In this video I’m going to talk about the possibility that there is a mysterious other self, deep within us… sometimes known as the ‘hidden observer’. But before I start on that, I just want to tell you about some curious and amazing research I read about just recently.
Is your unconscious a better judge of character than you?
This research, conducted by psychological researcher Leanne ten Brinke, apparently found that the conscious mind can actually get in the way of knowing when someone is lying or not. Or, to put it another way, a part of you may know someone is lying even when, consciously, you believe they are telling the truth!
In a series of ingenious studies, subjects watched videos of people telling the truth or lying, and the researchers asked the subjects to say whether the people were lying or not in each case.
And the results came out just a tiny bit below 50/50 – which is what you’d expect from random guesswork and chance.
So, consciously, the subjects weren’t proving that great at picking out the liars. Or the truth-tellers, come to that!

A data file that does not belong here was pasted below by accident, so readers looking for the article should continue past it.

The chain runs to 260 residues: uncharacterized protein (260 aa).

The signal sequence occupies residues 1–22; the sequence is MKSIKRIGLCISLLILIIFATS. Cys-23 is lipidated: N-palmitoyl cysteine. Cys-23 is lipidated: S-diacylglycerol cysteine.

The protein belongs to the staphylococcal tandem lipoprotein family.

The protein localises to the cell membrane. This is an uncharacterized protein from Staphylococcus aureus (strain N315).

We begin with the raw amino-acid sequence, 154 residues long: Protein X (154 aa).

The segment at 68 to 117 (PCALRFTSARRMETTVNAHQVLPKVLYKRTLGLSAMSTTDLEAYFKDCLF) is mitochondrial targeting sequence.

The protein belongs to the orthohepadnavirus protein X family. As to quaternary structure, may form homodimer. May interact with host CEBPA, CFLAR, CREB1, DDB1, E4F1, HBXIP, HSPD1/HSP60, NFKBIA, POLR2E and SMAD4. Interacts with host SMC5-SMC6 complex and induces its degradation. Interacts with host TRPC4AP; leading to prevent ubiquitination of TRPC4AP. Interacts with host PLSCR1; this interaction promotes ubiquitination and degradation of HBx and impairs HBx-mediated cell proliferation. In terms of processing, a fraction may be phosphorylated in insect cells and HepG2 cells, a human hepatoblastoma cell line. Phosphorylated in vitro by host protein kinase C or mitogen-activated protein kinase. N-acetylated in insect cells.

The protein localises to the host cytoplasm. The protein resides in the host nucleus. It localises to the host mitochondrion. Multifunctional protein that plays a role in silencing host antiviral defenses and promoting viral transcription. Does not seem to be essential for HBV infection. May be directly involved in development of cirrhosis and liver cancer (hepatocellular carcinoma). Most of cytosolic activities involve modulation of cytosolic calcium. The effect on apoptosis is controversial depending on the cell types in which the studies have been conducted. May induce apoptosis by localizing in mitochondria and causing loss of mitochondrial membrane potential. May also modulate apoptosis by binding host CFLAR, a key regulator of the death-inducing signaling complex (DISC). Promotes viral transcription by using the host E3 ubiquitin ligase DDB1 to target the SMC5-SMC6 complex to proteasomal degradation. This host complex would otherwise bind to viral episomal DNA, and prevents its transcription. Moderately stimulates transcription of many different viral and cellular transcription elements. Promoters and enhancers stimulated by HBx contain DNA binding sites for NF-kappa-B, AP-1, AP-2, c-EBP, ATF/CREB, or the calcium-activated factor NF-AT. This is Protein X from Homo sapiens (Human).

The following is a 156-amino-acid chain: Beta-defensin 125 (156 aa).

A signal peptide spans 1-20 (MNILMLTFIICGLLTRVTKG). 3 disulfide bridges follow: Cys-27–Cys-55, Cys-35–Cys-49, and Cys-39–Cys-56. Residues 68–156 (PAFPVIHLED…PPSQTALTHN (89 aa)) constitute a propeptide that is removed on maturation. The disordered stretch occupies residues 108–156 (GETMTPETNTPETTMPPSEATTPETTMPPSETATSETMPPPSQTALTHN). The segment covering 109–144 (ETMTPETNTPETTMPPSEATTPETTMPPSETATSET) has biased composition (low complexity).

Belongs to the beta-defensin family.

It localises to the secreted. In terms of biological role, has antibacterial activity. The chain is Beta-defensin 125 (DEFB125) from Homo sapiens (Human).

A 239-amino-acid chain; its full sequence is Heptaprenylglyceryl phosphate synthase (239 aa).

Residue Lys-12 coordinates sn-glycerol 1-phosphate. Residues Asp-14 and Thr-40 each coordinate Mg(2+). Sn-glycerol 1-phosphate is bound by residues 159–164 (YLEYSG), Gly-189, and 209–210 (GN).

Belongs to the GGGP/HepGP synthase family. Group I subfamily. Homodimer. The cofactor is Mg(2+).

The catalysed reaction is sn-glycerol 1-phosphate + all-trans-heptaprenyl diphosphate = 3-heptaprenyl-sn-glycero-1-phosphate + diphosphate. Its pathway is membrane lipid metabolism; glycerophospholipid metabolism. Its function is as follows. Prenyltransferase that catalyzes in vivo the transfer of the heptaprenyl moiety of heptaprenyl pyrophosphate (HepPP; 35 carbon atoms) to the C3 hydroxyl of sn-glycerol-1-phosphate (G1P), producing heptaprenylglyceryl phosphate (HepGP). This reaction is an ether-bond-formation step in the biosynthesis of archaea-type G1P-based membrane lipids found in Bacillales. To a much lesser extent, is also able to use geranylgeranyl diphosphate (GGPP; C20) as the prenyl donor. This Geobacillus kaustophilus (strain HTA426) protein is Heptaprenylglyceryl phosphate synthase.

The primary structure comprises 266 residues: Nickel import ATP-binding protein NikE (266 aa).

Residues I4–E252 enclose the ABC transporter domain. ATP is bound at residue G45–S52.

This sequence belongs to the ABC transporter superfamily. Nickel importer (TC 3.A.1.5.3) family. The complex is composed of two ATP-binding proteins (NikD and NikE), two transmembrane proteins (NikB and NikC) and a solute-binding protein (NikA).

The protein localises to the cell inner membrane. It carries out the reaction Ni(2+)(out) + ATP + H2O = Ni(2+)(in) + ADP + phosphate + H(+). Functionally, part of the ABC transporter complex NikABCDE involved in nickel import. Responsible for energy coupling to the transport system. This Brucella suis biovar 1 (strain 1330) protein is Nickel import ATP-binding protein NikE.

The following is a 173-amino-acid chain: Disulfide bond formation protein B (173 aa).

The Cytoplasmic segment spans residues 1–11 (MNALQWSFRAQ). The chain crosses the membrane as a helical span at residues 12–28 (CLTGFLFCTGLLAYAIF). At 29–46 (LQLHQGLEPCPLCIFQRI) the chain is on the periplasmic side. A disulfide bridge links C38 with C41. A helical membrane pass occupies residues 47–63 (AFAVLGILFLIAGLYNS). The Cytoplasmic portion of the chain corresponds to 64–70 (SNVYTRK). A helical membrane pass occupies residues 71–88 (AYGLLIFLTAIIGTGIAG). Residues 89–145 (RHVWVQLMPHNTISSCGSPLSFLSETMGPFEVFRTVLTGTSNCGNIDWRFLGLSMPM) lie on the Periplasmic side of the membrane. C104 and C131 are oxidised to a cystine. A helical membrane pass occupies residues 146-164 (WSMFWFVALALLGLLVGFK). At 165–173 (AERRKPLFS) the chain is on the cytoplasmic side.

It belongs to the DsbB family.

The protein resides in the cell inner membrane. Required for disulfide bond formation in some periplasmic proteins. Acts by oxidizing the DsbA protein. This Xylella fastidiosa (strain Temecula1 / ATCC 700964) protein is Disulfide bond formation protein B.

But perhaps their unconscious minds could do better?
So then the subjects looked at videos of people lying or telling the truth about whether they’d stolen some money, and again they were asked to say who was telling the truth and who was lying, with much the same results as before.
But this time, the subjects were also shown a series of words – some associated with lying, some with truth-telling – and asked which words they would associate with the individual in the video.
And the researchers found that the number of times subjects associated deception-related words with the people who had actually been lying and honesty-related words with the people who had actually been telling the truth correlated far more strongly than could be put down to chance.
So it seems they were able to distinguish the truth-tellers from the liars more reliably than by chance… but didn’t know it. As if their conscious decisions – their beliefs about how you tell when someone is lying – just got in the way of that innate ability.
I think this is fascinating and, as we learn more about ourselves in the decades to come, may be a really interesting area of psychological research.
Anyway, I want you to bear that research in mind because, in a sense, whenever we do psychotherapy we are seeking to contact and enhance a part of the client that knows more… and sees more…
Your unconscious may have more power over your actions than you realize
It’s rather strange that when we, you know, talk about ‘focus of attention’, or ‘awareness’, we are usually referring to conscious awareness. Because the unconscious mind can also be focused. And it can perceive and have priorities quite independently of the conscious mind.The unconscious mind can perceive and have priorities quite independently of the conscious mindClick To Tweet